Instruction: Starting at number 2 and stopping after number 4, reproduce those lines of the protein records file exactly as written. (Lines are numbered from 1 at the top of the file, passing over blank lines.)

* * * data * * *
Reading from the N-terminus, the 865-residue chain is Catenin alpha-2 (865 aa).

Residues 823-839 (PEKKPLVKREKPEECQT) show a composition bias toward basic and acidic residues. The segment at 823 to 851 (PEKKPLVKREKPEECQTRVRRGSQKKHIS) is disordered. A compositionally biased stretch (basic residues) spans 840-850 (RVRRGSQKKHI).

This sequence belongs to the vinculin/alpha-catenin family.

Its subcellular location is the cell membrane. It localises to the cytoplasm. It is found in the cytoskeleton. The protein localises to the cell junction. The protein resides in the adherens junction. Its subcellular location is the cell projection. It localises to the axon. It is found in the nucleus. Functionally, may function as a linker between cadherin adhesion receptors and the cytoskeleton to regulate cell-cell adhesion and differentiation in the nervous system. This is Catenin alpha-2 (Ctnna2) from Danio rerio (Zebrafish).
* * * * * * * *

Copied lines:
Residues 823-839 (PEKKPLVKREKPEECQT) show a composition bias toward basic and acidic residues. The segment at 823 to 851 (PEKKPLVKREKPEECQTRVRRGSQKKHIS) is disordered. A compositionally biased stretch (basic residues) spans 840-850 (RVRRGSQKKHI).

This sequence belongs to the vinculin/alpha-catenin family.

Its subcellular location is the cell membrane. It localises to the cytoplasm. It is found in the cytoskeleton. The protein localises to the cell junction. The protein resides in the adherens junction. Its subcellular location is the cell projection. It localises to the axon. It is found in the nucleus. Functionally, may function as a linker between cadherin adhesion receptors and the cytoskeleton to regulate cell-cell adhesion and differentiation in the nervous system. This is Catenin alpha-2 (Ctnna2) from Danio rerio (Zebrafish).